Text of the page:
The Vernacular Heritage Pilot Enhancement Project in As Samou’, Hebron (Palestine) was designed by HYDEA in partnership with Municipality of As Samou’ and Habash Consulting Engineers. The project is receiving international recognition following selection by the British Council for funding under the £30 million Cultural Protection Fund, in partnership with the UK government’s Department of Culture, Media and Sport.

Located in the southernmost part of the West Bank, some 20 km south of Hebron, the ancient city of As Samou’ (24,000 inhabitants) is richly endowed with cultural heritage. Its origins can be traced back to the Roman and Byzantine times. In the Middle Ages the city remained active, which is reflected in the vestiges from the Crusaders period. A Roman temple, remains of the city walls and ancient synagogue are among the most important heritage assets still to be seen, along with what is left of an ancient tower discovered in 1934 and mostly destroyed during conflict with Israel in 1966.

In addition to the above archaeological assets, As Samou’ also boasts an interesting vernacular heritage in the form of traditional built ensembles (ahwash) that reflect a variety of architectural styles and a mix of ‘historic’ construction materials, attesting to the intricacies of the city’s long history. Like any other village, town or city situated in the West Bank, As Samou’s cultural heritage is threatened at two levels. At one level, it suffers from the consequences of the Israeli occupation, for the city never recovered from the consequences of the large destruction perpetrated in 1966. At another level, an incremental deterioration is due to several internal factors, including fragmentation in ownership, high costs of maintenance and restoration and, until recently, a general lack of awareness by local authorities of the need to address the situation and salvage this heritage. The rehabilitation and adaptive reuse of the city ‘s ahwash for social and community development purposes are considered a priority by large chunks of the population and fit nicely into the national Strategy and Program of Regeneration of the Historical Centers which the Palestinian Ministry of Local Government is implementing with the assistance of international donors.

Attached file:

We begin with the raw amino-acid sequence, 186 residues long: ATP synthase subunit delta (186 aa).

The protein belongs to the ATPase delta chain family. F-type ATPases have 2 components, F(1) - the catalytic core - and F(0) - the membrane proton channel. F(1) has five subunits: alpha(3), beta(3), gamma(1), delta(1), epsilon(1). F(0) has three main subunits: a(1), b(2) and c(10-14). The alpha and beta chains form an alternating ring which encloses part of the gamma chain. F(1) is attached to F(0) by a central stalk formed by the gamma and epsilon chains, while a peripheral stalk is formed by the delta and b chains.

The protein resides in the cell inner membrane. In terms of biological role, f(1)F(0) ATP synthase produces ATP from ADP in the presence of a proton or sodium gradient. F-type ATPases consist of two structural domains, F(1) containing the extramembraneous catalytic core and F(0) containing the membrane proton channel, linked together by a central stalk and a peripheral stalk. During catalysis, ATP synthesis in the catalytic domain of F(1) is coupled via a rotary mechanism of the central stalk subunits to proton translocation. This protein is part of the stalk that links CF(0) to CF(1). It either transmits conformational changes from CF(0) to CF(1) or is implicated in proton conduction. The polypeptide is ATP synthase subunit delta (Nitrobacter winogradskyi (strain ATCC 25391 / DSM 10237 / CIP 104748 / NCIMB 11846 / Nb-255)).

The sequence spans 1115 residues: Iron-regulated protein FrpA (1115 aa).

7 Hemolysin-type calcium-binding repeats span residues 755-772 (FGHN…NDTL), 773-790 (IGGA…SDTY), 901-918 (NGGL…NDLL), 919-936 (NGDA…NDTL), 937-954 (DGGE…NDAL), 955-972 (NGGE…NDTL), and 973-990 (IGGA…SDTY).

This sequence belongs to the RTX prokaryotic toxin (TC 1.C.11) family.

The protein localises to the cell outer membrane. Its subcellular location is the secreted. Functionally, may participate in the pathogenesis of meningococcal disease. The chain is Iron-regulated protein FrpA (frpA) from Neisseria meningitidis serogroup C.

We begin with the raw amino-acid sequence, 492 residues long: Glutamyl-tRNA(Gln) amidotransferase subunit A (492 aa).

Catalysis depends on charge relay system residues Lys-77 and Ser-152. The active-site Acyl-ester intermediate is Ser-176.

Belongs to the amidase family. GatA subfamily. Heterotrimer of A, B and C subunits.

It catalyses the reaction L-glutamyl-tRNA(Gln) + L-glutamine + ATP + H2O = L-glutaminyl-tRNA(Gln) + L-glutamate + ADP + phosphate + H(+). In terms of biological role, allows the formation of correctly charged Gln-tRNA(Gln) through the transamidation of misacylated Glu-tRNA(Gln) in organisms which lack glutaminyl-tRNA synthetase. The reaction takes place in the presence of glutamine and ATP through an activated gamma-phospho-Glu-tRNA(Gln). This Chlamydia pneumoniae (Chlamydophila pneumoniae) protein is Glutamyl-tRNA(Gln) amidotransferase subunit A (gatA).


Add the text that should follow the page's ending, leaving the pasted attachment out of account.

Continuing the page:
Scheduled for a duration of up to 30 months, the project will fully document this heritage, execute much needed consolidation and rehabilitation works, and facilitate the establishment of a cultural center for the youth in one of the most important ahwash in the heart of the old city.

The project is articulated in three components:

  • Inventory, diagnosis and urgent consolidation works on the existing ahwash,
  • Pilot rehabilitation and adaptive reuse of hosh Al Aqeeli,
  • Training, capacity building and community development activities.

Local inhabitants will contribute to the project through volunteering work and participation in the project activities, including training and awareness raising.